AUTHOR: Beth TITLE: DATE: 9/29/2004 03:07:00 PM ----- BODY:

Broken Covenant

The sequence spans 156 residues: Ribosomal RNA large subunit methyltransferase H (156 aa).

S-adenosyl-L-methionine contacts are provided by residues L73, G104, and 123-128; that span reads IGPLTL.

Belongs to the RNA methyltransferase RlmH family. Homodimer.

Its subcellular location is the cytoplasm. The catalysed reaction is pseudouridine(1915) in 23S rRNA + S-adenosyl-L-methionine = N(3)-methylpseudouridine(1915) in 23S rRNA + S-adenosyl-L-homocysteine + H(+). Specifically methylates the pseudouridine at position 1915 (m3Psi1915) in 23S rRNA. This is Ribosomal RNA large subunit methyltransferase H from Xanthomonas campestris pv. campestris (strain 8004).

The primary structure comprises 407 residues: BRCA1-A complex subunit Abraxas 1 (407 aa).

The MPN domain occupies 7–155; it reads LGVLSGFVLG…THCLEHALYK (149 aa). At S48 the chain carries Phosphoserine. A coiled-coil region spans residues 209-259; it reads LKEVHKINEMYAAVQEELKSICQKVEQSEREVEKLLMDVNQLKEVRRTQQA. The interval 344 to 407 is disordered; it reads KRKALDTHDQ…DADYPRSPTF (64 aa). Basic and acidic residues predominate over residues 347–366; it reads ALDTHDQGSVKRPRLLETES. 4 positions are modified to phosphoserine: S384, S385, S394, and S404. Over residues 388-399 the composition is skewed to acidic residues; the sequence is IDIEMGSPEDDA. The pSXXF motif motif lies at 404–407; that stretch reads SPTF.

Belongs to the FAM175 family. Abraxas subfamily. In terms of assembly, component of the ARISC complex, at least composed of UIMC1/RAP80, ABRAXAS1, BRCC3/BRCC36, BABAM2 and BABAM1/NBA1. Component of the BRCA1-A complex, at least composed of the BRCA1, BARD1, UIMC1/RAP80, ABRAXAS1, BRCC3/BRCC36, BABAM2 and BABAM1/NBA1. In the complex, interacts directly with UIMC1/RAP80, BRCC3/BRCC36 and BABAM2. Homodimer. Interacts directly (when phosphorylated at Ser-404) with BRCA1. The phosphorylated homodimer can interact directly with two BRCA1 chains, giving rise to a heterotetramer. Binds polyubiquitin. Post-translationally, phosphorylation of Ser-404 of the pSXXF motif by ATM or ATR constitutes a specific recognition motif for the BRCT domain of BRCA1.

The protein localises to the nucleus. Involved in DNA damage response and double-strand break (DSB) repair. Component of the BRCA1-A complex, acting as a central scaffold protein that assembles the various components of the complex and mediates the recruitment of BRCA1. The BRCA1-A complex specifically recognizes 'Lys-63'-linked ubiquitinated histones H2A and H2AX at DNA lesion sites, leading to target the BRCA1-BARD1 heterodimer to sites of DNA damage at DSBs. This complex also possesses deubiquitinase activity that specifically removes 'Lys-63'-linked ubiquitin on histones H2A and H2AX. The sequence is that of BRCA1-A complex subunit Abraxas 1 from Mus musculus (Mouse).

I cannot tell a lie--I have broken a promise. That promise, which I rent utterly and shamefully asunder yesterday, was never to patronize the Friendly's Restaurant on Montvale Ave again. My battle with this place has been ongoing, and yesterday, I lost. It was the chicken parm sandwich. It called me like a siren, weaving her bewitching song on razor-sharp rocks, calling the wayward sailor toward certain doom. Damn you, chicken parm sandwich, you ghost of the deep! And the shoestring fries. Goddamn, those shoestring fries. Plus Steve had come down to meet me for lunch, and I didn't want to go to the drive-thru when it might be the only time we might see each other all day (turns out the story I'd been assigned last night fell through, but I of course couldn't know that at the time). We were goddamned going to sit across an honest-to-Christ table like civilized fucking human beings and talk over lunch, thank you very kindly. That and the eerie spell of the chicken parm sandwich proved more than I could bear. Friendly's it was. I am a weak and wretched being. There was a strange stink--as I have been noticing more and more often during the most recent visits I've made to this godforsaken establishment--that greeted us newcomers to the door long before the server did, some combination of soured milk and baby vomit. We asked for our check with our meal and synchronized ourselves with the huge clock all Friendly's restaurants seem to keep just inside the door, though it looks like it belongs outside. 12:30. Maybe, just maybe, we could be out by 20 past one, if the gods were smiling and we played this right. "What do you want to drink?" The waitress lisped. Like many of the workers at this Friendly's, she had a physical quirk to separate her from the rest--in this case, a speech impediment that was quite pronounced. We ordered, and before I could slip in that we'd like to order lunch as well (the better to keep her from wandering off and forgetting about us for forty-five minutes), she had limped off, revealing another of her sideshow-like qualities. We sat back, basking in the stench. I focused on the chicken parm sandwich with all my might, thinking of the warm, buttery toast, the juicy breaded chicken, the sloppy helping of marinara sauce and gluey parmesan cheese holding the whole thing together. This thing, I shit you not, is heaven on two slices of white. And no Friendly's makes it quite like this Friendly's. Dear God, the chicken parm tortures me even now. Just thinking of the salty sting of the marinara, then the saccharine pang as I wash it down with a sip of regular Coke makes me shiver with craving. Add to that the provocative mixture of the pickle spear with the other two tastes, till there's a kind of three-ring salty-sweet-bitter circus going on in my mouth...bliss. This may be hard to understand, but I get cravings for that chicken parm like I've never craved any single food before. Because if I get a craving for a cheeseburger, any ol' beef patty with any ol' slice of American will do--Mickey D's, BK, Wendy's, homecooked, or generic. Chinese food? That taste can easily be accomplished at any number of establishments. Ice cream? Ben and Jerry's, the local stand, Haagen Daaz, Hood in a gallon block, low-fat, high-fat, chocolate, vanilla, strawberry, whatever. But when I want a chicken parm, I want that particular Friendly's chicken parm from that particular horrible Friendly's, not any other kind of chicken parm, not from any other Friendly's, even--it has to be that chicken parm from that place, period. Regular Coke, slightly crunchy shoestring french fries, tons of ketchup, and the all-important pickle spear. So, hanging my head in shame, I went, for this diabolical sandwich over which I must now admit I have no power. And I was rewarded with the otherwise shitty experience I've come to expect with chicken parm excellence. It took twenty-five minutes for our food to come out. Twenty-five minutes. I don't understand it. I've gone to restaurants and received chicken marsala in under fifteen. I've received slow-cooked grilled-to-perfection steaks in twenty. Why does it take twenty-five for toast, nuke the chicken fingers, slap the sauce and cheese on, throw fries on the plate, pickle spear? How does that take more than ten minutes? It's not like they need to painstakingly whittle down every fry from a whole potato. It's not like they're actually making anything, for Chrissakes. All that's needed is a microwave, a pair of functioning human appendages, a brain capable of setting a microwave timer, and slight sense of urgency. Goddamnit. So the waitress finally comes back, slaps down our food (presentation is not key, here) and stands there looking at is as if she's been suddenly robbed of the ability to speak the moment a critical message occurred to her. Finally, she springs into action, runs halfway down the aisle, comes back, fishes around in her apron, and produces a slip of paper. "There," she beams as if she expects to now be admitted into the Order of the Garter for her contributions to Western Civilization, "I remembered." Oh. Our check. Right. What am I supposed to do, applaud? Maybe if she was a monkey. I suppose a lack of opposable thumbs might make that an impressive feat given the circumstances. We eat as leisurely as possible given that we now must stuff our entire plates into our mouths in about five minutes in order to be back in time for me to go back to work, and ignore the check for a little while. Finally I pick it up. $34.00!!! What the... Picture, then, a gathering storm cloud over my head as I look at the check. It is substantially longer than a check with two simple lunch orders would be. It lists honey barbecue chicken, clam chowder, side salad, honey mustard chicken sandwich, sundaes, and so on. Just by happenstance, I glance over at the next table. Honey barbecue chicken, check, clam chowder, check, side salad, check, honey mustard chicken sandwich, check, sundaes, check, and so on. Okay. Let's step back, here. I realize I may be unreasonable about this, especially given my history with this place, but for some reason this never ceases to infuriate me. There are approximately three people besides us, and the table next to us. There are approximately three waitresses on duty. How is it that a simple request for a slip of paper with our food and its cost listed on it could be so royally fucked up? Especially when the waitress went out of her way to make a big show of fishing it out, looking at it, plopping it down on the table, and announcing she'd remembered it? And thus the entire purpose of asking for the check was negated. I now had to flag down the waitress, which was what I was looking to avoid in the first place by asking for the check with the meal, since every time I have attempted to flag down a waitress at this Friendly's after food delivery has been accomplished, I have failed fairly spectacularly. This was no exception. When we finally flagged her down, it took three tries to explain to her what had happened. "Oh!" she finally exclaimed, and you could just see a dusty, bare light bulb flickering weakly on above her head, "I gave you the wrong check! Ha ha!" And then she disappeared. When she finally came back with our check, I discovered to my dismay that we would require change. Another kiss of death at the Friendly's on Montvale Ave. The waitress had, of course, already left again. Another interminable wait ensued, until she came back and asked us brightly if we needed change. I said yes. She took our $30 and the check and disappeared again. Now. The bill had come to $23 and change. I had a twenty, Steve had a ten, and I had four ones. As ridiculous as this experience had been, I wasn't going to leave a 26-cent tip, and hence the need for change. The change from $30 was $6 and some coins. I expected six ones, as would be common courtesy given that a customer still has to figure out the tip and may want to divide the money any number of ways. Nope. The waitress returned with the $6 in change represented by a five, a one, and the requisite coins. So, excellent. Not knowing I had the four ones, she was essentially setting it up so that I a) would need to wait again, as well as be a total asshole about it and ask for change for the five, thereby appearing a cheap, petty bitch; b) would need to leave a dollar-and-coins tip, thereby appearing a cheap, bitchy miscreant, or c) would need to leave her the five and call it even. I was tempted to take choice b. I would have been tempted to take choice c if I'd still had my beverage to leave the five-spot submerged in. I was feeling that nasty. Instead, drawing on the serenity of a chicken parm safely in my belly, I deployed the four ones. "I hate this place," I told Steve. "Let's go."